Back in March of last year, when Britain was still under lockdown, you may remember filling in your Census form. Results from that Census are starting to be released. And they make for rather interesting reading.
Today saw the release of figures relating to language, religion and ethnicity in England and Wales (rather than the U.K. as a whole). The latter are of particular interest, as they reveal the absolutely massive scale of immigration over the last two decades.
As of 2021, 74.4% of people in England and Wales say they are “White British” (which includes the categories “White English”, “White Scottish”, “White Welsh”, and “White Northern Irish”). That’s down from 87.5% in 2001, meaning that in only twenty years the “White British” share has fallen by 13.1 percentage points.
The change between the 2021 Census and the 2011 Census was somewhat smaller than the change between the 2011 Census and the 2001 Census – six percentages points, rather than seven. Yet if present trends continue, the “White British” share will be less than two thirds by 2035.
The change was even starker in the nation’s capital. 36.8% of Londoners say they are “White British” – down from 59.8% in 2001. So in just the last two decades, the “White British” population of London has fallen by 23 percentage points. On present trends, the nation’s capital will be less than 30% “White British” by 2030.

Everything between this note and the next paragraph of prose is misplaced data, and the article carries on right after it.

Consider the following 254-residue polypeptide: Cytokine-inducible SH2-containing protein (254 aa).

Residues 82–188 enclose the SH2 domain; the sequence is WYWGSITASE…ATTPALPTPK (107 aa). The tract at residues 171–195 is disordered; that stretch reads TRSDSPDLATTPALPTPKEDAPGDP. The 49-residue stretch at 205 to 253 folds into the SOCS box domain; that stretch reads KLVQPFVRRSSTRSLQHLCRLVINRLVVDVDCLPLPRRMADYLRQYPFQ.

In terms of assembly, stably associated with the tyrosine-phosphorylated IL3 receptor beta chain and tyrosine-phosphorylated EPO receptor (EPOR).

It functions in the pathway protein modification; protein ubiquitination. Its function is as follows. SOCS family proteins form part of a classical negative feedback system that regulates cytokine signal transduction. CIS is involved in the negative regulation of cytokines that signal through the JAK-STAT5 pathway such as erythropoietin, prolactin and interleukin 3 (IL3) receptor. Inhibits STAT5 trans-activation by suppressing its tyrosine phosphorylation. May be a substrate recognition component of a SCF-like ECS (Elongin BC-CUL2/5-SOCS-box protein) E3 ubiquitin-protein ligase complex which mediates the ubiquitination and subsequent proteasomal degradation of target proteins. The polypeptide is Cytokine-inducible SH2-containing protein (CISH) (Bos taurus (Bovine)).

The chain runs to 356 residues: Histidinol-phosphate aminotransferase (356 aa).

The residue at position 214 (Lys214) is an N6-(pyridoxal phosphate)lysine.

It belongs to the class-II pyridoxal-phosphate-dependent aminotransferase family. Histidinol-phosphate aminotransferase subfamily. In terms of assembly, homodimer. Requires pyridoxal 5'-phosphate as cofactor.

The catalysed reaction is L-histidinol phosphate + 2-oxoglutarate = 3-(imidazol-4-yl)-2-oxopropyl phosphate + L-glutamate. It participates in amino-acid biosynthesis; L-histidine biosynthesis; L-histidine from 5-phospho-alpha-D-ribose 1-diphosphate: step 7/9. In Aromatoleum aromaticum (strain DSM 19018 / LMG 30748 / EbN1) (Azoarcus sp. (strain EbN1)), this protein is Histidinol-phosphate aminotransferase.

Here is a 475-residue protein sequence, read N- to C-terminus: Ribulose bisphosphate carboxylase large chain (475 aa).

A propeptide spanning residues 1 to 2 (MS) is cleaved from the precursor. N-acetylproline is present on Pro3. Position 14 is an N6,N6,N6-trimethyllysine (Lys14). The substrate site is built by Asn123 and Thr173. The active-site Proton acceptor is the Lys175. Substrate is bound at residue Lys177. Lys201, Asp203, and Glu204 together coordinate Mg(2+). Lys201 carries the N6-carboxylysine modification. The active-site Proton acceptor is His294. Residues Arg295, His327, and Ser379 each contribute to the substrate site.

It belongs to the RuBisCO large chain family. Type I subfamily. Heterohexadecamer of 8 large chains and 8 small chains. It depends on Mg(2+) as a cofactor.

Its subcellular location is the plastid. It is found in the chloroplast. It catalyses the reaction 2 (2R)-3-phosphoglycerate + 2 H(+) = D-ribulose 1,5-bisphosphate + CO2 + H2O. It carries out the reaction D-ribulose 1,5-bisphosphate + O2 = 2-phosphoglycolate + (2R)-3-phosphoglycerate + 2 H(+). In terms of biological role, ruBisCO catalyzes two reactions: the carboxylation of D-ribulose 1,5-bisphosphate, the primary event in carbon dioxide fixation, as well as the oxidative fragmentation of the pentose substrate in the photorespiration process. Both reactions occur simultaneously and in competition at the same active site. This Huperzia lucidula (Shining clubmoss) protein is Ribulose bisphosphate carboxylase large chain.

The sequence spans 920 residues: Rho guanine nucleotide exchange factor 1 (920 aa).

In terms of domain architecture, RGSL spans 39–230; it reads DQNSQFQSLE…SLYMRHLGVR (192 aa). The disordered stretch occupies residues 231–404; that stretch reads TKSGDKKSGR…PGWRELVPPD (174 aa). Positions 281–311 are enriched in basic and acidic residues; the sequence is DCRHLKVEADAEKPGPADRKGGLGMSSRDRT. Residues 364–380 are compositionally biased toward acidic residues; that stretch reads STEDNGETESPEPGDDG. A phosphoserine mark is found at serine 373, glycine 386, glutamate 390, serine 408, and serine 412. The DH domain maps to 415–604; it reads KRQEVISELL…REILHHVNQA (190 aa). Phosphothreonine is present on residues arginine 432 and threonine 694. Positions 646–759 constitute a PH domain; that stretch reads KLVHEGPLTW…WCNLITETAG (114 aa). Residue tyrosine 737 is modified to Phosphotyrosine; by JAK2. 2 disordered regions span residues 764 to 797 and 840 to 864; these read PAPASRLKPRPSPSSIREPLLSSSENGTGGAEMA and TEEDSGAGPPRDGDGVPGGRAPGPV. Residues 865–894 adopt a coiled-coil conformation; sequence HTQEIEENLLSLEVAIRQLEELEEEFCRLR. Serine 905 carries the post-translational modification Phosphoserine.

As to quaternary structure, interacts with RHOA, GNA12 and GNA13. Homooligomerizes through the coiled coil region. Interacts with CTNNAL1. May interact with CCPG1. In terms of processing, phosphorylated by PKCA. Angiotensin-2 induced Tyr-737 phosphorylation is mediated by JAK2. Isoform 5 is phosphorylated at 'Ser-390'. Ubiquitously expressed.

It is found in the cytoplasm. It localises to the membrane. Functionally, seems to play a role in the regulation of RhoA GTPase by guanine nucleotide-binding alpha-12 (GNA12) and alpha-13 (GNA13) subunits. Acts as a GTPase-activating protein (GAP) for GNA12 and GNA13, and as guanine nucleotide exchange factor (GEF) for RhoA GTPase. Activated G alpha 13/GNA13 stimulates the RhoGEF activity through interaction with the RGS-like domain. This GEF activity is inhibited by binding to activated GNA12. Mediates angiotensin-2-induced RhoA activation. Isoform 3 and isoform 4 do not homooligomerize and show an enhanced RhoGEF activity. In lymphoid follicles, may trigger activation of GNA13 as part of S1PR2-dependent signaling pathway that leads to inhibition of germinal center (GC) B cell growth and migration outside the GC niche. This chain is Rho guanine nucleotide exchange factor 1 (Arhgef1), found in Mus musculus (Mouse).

In the immigration debate, people focus overwhelmingly on the net migration rate (total number of immigrants minus total number of emigrants). But this statistic is actually quite difficult to interpret as it’s a flow measure rather than a stock measure. And in principle, you can have a high net migration rate with little demographic change (if a lot of Brits living overseas repatriate each year).
The percentage of people who say they are “White British” quantifies the overall scale of immigration: it’s a stock measure, and it takes into account second and third generation migrants as well as first generation migrants. Of course, there are non-white Britons whose ancestors arrived more than a century ago, but they are a tiny fraction of the total.
As recently as the 1990s, England and Wales was approximately 90% “White British”. It’s now less than 75% “White British”. Whatever your view on immigration, this is a dramatic shift without precedent in the last thousand years of British history. Even the Norman Conquest only reduced the native stock by up to five percentage points.
Although the net migration rate matters, the immigration debate ought to focus more on the declining “White British” share of the population.